Cole Clay // Film Critic
RAIDERS! THE STORY OF THE GREATEST FAN FICTION FILM EVER MADE | 104 min | Rated UR
Director: Jeremy Coon and Tim Skousen
Cast: Eric Zala, Chris Strompolos, Jayson Lamb, Eli Roth, John Rhys-Davies and Harry Jay Knowles
Fan fiction has existed for many years where fans created their own versions of specific properties, but never has the re-telling grabbed the attention of the film community quite like the RAIDERS OF THE LOST ARK: THE ADAPTATION has. After the lost tape was screened at the annual Butt-Numb-A-Thon in Austin, Texas some ten years ago the shot-for-shot adaptation of Steven Spielberg’s classic film has become somewhat of a relic.
RAIDERS!: THE STORY OF THE GREATEST FAN FILM EVER MADE chronicles the three children (now in their 40s) who spent seven years trying to complete the film and the one set piece that they weren’t able to complete. Documentarians Jeremy Coon and Tim Skousen employ a time capsule technique to tell the story by showing the idealism of the three friends (Chris Strompolos, Eric Zala and Jayson Lamb) and what the production of the film and the (quasi) fame did to their once tight knit friendship.
Basing the film with the emotional core sometimes lacks the panache to bring any true feelings of wonder or astonishment from their project. RAIDERS! has a gut-wrenching second and third act that features talking-head interviews from one Eli Roth, Alamo Drafthouse founder Tim League, Harry Knowles (Butt-Numb-A-Thon curator) and several film critics that explain the importance of this project– as well as relatable problems that a regular 40-something male would have.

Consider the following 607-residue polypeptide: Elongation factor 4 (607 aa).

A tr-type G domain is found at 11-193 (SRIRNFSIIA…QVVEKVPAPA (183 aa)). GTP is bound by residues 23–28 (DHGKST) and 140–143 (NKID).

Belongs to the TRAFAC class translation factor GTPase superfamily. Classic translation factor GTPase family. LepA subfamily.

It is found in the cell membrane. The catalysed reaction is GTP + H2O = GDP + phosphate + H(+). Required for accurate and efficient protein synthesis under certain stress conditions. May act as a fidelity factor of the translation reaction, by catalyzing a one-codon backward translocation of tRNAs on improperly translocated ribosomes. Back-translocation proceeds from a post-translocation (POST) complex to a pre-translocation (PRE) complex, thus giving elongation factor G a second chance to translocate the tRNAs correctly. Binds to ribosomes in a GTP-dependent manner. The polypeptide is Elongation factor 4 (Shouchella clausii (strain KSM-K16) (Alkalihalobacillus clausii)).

At one point Eric Zala begs his boss for two extra days off of work, or be let go from his job. This isn’t the the same 12-year-old kid who thought rolling boulders and face-melting Nazi’s was cool, this is a man with a family to provide for and a mortgage to pay. RAIDERS! taps into the fleeting idealism that we once had in our lives and how to preserve that feeling one day at a time.
RAIDERS! screened at the Dallas International Film Festival, but should be hitting streaming platforms later this year.